Macron’s start-up nation gathers momentum
Fledgling French companies are raking in investor funds as the government delivers on its commitment to support the country's engineering and technology skills
In 2017, when newly elected French President Emmanuel Macron said, “I want France to be a start-up nation,” his detractors used his phrase to mock him.
If anything, France was struggling to attract venture capital, with the annual number of investments into start-ups falling in 2016, lagging both the UK and Germany, according to data from Pitchbook.
Now fledgling French companies are raking in investor funds. On a record-setting day in September, two French technology start-ups — Sorare and Mirakl — together raised more than $1bn. In the past weeks, fintech Swile drew $200m in a funding round led by SoftBank, and the same amount was raised by ed-tech company 360learning. Already, the number of tech unicorns — start-up companies valued at more than $1bn — stands at 20, well on track to surpass Macron’s target for 25 such firms by 2025.
“The objective will be met by the end of the year,” billionaire Xavier Niel, a keen investor of the sector, said in an interview. He funds about 100 start-ups at the seed stage every year through his investment vehicle Kima Ventures. “I think we should be talking about decacorns now,” or companies with valuations above $10bn.
After decades of trying and failing to leverage its engineering and technology skills, a new generation of business founders in France may finally be finding a Silicon Valley-style momentum building. In the first six months this year, technology start-ups set a record, raising almost as much as they did in all of last year — €5.14bn compared with €5.39bn, according to EY’s first-half venture capital barometer.
In 2020, France’s tech firms amassed the same amount of funding as their German counterparts for the first time. But they still trail those in the UK, where start-ups raised almost three times as much in the first half of the year, a fact Cedric O, France’s minister for digital, shrugs off.
If French momentum keeps up, “London will have reasons to worry in the long run,” he said in an interview.
The minister attributes France’s recent success to lobbying by Macron’s government, such as inviting investors every year to the Elysee Palace and organising “Choose France” tech summits in Versailles. And the proof is a slew of steps taken to address their concerns, he said.
“We had a series of reforms to meet international standards — on taxation, the labour market, visas,” O said.
To keep the momentum going as Macron prepares for his re-election bid next year, he recently unveiled his “France 2030” plan to invest €30bn in a decade in areas such as AI, quantum, semiconductors, nuclear, hydrogen and space, with half the money directed to small companies.
During his first term, moves like the flat 30% tax on capital gains and exemption of investments in companies from the wealth tax helped bring in funds. The “French tech visa” made it easy for international engineers and developers to settle in France.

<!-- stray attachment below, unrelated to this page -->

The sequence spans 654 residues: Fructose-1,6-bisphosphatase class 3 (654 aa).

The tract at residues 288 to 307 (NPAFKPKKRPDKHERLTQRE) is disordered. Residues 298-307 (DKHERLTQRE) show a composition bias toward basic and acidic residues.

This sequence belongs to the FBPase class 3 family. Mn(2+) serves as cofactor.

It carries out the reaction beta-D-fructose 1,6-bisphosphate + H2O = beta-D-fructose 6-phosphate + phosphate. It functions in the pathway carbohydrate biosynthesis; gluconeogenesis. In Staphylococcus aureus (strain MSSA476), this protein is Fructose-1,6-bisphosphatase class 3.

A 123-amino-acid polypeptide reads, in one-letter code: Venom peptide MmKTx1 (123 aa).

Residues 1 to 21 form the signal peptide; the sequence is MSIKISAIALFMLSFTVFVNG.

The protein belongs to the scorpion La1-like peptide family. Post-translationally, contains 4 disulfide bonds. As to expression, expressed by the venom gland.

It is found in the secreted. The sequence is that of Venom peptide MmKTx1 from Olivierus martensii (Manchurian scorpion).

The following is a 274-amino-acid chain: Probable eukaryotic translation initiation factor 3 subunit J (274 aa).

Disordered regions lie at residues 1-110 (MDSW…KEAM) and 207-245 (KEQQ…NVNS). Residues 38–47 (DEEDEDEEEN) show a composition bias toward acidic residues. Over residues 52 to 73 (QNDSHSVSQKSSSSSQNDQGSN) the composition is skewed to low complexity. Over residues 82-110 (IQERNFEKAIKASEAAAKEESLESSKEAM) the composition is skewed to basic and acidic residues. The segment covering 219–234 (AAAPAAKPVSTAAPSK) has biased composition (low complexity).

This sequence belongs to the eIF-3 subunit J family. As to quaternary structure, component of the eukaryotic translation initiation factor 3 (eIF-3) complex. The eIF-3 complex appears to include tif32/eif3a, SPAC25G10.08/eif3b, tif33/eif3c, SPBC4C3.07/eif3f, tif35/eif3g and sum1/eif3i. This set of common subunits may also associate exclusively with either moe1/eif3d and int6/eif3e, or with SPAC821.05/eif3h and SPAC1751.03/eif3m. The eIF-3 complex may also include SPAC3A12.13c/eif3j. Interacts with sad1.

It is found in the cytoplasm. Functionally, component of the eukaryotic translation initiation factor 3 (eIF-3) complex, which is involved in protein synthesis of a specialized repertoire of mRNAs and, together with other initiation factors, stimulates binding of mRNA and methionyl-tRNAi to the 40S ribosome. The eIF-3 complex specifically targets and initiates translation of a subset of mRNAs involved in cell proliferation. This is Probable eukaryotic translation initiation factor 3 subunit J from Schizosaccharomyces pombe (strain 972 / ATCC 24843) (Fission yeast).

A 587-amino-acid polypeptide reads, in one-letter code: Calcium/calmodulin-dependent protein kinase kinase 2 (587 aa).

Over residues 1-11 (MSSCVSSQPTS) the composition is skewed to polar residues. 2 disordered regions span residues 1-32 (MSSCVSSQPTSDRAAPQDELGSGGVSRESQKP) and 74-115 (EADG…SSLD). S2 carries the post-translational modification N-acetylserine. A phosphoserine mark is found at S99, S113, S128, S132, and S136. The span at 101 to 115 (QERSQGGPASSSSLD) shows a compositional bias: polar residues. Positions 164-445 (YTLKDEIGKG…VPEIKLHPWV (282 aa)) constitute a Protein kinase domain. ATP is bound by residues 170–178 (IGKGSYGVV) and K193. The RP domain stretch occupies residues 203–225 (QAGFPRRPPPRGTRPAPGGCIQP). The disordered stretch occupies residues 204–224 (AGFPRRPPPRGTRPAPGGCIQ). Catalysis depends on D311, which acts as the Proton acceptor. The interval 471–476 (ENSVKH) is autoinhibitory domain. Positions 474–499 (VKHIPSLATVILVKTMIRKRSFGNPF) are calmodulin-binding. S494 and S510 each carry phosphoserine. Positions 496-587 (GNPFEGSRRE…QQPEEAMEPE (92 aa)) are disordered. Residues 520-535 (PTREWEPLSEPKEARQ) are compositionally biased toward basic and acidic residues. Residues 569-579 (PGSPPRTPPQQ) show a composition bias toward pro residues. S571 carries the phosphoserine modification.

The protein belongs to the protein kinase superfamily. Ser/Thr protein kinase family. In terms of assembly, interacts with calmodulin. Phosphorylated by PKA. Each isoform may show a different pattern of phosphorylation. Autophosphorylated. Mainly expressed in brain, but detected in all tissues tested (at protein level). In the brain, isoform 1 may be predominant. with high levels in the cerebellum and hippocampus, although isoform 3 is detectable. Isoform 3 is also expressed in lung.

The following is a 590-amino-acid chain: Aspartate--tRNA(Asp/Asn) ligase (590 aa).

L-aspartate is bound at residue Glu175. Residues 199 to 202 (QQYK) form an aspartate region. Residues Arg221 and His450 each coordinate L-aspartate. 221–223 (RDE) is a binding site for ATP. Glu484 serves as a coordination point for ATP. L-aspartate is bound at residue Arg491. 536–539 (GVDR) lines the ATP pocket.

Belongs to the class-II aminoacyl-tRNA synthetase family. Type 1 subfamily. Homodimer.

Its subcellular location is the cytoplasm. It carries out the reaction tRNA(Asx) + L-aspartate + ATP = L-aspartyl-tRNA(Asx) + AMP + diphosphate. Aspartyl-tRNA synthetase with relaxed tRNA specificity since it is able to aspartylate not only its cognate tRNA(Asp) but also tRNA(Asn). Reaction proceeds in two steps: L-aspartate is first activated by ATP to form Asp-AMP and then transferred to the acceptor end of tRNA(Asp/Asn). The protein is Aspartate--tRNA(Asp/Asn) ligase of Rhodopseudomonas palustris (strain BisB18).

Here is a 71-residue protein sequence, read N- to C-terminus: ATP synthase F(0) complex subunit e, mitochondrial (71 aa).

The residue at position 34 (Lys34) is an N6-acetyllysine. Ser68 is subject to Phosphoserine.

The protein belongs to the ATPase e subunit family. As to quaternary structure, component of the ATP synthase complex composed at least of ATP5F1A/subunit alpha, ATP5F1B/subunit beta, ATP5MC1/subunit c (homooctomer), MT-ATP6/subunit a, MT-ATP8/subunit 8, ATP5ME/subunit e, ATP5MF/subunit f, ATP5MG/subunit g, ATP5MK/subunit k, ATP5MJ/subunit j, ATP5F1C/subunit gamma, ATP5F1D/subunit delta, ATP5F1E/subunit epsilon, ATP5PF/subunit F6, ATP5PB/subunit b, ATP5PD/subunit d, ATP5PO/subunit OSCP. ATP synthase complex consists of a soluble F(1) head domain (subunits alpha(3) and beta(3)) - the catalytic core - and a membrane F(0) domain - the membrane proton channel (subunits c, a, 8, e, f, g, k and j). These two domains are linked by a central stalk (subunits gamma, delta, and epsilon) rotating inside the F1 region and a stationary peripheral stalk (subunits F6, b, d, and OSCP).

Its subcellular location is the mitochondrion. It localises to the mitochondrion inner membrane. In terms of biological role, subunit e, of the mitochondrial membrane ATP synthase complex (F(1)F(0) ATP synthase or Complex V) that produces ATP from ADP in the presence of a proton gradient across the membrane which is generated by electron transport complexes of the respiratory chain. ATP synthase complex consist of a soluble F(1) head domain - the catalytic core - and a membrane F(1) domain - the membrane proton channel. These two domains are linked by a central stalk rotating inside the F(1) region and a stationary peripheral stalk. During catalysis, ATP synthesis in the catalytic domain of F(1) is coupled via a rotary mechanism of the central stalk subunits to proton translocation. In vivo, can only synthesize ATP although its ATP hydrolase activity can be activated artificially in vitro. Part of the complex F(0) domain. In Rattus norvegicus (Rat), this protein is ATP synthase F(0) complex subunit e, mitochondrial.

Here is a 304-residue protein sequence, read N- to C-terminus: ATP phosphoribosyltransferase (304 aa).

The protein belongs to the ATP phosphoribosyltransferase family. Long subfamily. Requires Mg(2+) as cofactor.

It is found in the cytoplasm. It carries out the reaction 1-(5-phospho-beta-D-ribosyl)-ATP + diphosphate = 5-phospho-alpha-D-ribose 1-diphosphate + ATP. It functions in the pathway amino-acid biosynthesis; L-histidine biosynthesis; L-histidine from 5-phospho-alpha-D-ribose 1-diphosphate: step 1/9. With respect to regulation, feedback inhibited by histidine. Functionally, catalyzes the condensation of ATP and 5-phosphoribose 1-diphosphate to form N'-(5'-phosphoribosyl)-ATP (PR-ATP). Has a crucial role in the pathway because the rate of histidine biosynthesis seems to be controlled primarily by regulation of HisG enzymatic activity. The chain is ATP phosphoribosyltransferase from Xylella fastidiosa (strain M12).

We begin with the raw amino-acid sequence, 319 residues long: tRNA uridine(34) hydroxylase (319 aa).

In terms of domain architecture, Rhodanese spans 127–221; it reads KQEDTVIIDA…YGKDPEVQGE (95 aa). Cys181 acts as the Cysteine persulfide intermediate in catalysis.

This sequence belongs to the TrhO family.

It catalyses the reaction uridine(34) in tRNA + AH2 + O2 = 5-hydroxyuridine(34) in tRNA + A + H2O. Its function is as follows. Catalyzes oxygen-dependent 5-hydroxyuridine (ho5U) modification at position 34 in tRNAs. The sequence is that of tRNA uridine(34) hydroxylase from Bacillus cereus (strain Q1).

“There is a recruiting war, and the French tech visa changed our lives when it comes to attracting talent from the US or Japan,” said Thibaud Hug de Larauze, CEO of Back Market, a second-hand smartphone marketplace and recent unicorn.
The likes of SoftBank or General Atlantic now invest $100m rounds in France, something they were reluctant to do before. Half of the funding above €15m in France now include a US fund, according to Romain Lavault, general partner at Partech Ventures in Paris.
“American funds were afraid of France for mythical reasons: the taxes, the strikes, a lot of fantasies,” he said. “They have been courted, and it’s worked.”
Early funding for start-ups often came from state coffers, making the government the largest business angel through BPIFrance, the public investment bank created in 2012.
“There was a need to create a lot of start-ups, so we had a volume strategy,” Paul-François Fournier, its head of innovation, said in an interview. “We financed 300 start-ups in 2013; it is 1,200 this year.” The bank has steadily increased funding to €300m a year over the past two years. It plans to invest €2bn in the next three years in financing funds dedicated to deep tech.
France also now has a breed of serial entrepreneurs, said Partech’s Romain Lavault.
“We now see mafias — in a good sense — of people who left the first successful start-ups and are now creating new ones, simply because they know how it’s done,” he said, noting that a majority of them also become business angels. “This is what structured Silicon Valley, as much as money, and it takes time.”
However, despite the enthusiasm, the French tech scene has yet to see a clutch of major exits to cement its success. Investors in well known start-ups such as ride-hailing app BlaBlaCar and music streaming company Deezer have long been waiting for a public listing.
For the French tech start-up scene to really take off, it needs to offer successful exits for investors, said Roxanne Varza, the head of Station F, dubbed the world’s largest start-up incubator that opened in 2017 in an old railway station east of Paris.
“We discover new funds settling in Paris every week,” she said in an interview. “But for these investors to stay, we now need to see more buyouts or IPOs on Euronext.”
Cloud provider OVHcloud recently started trading on Euronext, with more success than music distributor Believe, also a recent IPO. And while it may be a while before a French start-up scales up to the size of Spotify, the Swedish music streaming service, the pieces are starting to fall in place, said Niel.
“If you just walk around town, Paris is a more dynamic city right now than post-Covid San Francisco,” he said.
Bloomberg News. More stories like this are available on bloomberg.com
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